I've been writing for publication since the 1980's and enjoyed acceptance by magazine and newspaper publishers, but I did not become a full-time writer until more than ten years later. A salaried career dominated until then. Finding a publisher for my first book, the non-fiction "Dear Earth: A Love Letter from Spring Hollow" did not come immediately, but comments from publishers were often full of praise before the ..."but" explanation for rejection, and within a year I had an acceptance. My hard-cover book was released in New York in 1995.  Many authors followed a similar path in the days before wide availability of self-publishing.

And now?  After the publication of eight more books--mystery novels--praise from readers is still the best pay. (See the first paragraph.)  To know that others are sharing the creative ideas we gave birth to is one of the best gifts writers are given.  Unknown people from many unknown places sometimes take the time to write and give us the gift of their praise, God bless them!

And that's a gift we hold in our hearts forever.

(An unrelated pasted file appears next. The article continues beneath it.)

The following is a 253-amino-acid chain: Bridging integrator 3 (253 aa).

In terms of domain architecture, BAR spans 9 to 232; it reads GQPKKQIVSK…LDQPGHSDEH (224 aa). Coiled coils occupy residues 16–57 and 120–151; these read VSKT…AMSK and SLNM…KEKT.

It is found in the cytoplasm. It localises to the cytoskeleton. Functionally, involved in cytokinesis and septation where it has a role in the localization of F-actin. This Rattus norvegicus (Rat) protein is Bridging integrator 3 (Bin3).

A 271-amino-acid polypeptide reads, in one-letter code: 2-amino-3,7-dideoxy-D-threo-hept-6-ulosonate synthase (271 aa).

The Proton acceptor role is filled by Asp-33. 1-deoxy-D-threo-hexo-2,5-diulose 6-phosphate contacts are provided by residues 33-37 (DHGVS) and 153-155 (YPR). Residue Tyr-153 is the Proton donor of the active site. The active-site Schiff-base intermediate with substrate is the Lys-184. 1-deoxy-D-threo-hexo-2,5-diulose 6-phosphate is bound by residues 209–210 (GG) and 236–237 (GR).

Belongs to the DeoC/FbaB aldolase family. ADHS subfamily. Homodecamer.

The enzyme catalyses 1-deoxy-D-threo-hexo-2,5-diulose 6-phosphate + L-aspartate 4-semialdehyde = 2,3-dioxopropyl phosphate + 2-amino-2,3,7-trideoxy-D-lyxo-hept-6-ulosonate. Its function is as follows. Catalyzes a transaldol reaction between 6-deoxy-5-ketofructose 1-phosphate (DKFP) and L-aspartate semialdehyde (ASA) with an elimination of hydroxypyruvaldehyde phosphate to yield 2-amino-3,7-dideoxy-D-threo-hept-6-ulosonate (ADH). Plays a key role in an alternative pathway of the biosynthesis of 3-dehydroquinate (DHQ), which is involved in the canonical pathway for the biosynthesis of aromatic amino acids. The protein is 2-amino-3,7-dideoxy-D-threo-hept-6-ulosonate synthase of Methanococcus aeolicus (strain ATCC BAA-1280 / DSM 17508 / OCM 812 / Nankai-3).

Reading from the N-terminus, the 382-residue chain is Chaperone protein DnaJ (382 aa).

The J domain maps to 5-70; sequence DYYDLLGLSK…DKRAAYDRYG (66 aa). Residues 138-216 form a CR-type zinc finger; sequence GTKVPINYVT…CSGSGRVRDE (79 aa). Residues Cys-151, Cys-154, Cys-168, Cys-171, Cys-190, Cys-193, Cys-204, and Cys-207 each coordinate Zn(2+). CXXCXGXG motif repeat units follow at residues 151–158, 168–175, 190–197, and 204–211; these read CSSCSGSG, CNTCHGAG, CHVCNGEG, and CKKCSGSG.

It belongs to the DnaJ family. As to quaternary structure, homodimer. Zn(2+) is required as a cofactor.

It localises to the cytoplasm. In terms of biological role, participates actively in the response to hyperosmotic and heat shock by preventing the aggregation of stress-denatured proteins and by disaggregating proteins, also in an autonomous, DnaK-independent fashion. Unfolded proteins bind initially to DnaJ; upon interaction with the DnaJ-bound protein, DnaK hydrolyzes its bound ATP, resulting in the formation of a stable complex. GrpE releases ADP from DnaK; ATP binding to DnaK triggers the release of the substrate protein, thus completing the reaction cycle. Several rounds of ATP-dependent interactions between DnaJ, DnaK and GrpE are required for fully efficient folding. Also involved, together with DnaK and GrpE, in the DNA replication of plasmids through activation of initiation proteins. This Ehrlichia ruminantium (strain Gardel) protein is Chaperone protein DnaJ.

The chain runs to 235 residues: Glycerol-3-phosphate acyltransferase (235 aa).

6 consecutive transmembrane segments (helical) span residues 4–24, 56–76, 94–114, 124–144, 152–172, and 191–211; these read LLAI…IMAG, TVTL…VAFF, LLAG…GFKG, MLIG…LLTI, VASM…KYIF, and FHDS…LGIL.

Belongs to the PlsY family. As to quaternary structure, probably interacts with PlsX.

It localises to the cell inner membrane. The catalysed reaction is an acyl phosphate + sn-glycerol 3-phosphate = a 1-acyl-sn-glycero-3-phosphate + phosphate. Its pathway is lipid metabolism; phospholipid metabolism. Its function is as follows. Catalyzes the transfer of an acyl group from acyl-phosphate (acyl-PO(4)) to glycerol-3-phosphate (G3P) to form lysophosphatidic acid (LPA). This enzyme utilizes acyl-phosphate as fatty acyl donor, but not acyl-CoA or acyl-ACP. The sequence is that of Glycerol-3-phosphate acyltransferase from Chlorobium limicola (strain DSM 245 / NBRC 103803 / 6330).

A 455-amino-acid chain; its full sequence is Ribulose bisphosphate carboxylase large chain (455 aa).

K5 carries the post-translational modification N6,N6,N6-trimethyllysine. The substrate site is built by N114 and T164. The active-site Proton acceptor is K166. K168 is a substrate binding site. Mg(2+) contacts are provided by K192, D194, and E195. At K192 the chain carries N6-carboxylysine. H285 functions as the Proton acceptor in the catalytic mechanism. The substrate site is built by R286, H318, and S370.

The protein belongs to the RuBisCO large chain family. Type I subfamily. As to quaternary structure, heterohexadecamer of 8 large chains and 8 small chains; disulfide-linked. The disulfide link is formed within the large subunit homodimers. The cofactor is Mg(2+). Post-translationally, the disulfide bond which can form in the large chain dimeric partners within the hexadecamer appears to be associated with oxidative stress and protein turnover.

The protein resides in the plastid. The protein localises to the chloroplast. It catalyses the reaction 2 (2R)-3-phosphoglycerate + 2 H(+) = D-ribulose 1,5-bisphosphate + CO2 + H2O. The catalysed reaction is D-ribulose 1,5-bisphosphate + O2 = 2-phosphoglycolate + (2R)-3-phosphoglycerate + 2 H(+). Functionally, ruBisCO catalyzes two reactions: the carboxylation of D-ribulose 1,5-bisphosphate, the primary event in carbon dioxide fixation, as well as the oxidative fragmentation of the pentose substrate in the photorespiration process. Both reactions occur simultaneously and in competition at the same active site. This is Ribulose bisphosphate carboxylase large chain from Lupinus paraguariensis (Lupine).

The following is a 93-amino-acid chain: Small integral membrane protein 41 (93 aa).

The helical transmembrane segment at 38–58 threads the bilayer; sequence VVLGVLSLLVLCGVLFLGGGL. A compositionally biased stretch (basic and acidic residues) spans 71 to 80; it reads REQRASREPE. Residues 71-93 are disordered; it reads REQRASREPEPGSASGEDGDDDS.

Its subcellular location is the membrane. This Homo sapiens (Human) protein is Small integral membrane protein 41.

Thursday, January 18, 2018

Rediscovering Audiobooks

by Linda Thorne

I lived in a little town called Hanford in the Central Valley of California from July 2002 until May of 2007. During the first few years I was unemployed, read a lot of books, and then decided to write a book. I had written the first draft of Just Another Termination in 2005 when I was offered a job in human resources at a Kraft Foods plant in Visalia, California, 23 miles from my home. With a 46-mile round trip commute, audiobooks popped into my mind as a way to continue reading while adding some fun to an otherwise boring drive. Even though I wasn’t literally reading the audiobooks, they helped improve my writing skills as much as the paperbacks and hardbacks did.

The job lasted two years until the plant closed its doors in 2007. I went through many audio tapes during that period of time. My favorite was The Long Lavender Look written by John McDonald
and narrated by one of my favorite actors (now deceased), Darren McGavin. I listened to that audiobook many times over.

My husband’s five year contract job ended a few months before the Kraft Foods plant in Visalia closed, so we moved out of state looking for a home and jobs somewhere in the Deep South. We ended up in Nashville, Tennessee and soon I had another job in human resources. My drive to work was a short eleven miles, with mild traffic. I thought I could pick up where I’d left off listening to audiobooks on my way to and from work, but the commute was just too short to get into them. That job lasted nine years before being eliminated in a company-wide reorganization. I found a new job last summer, in downtown Nashville, where traffic is horrible. It’s a little farther each way, but with the traffic it’s at least an hour getting to work and getting home – sometimes longer.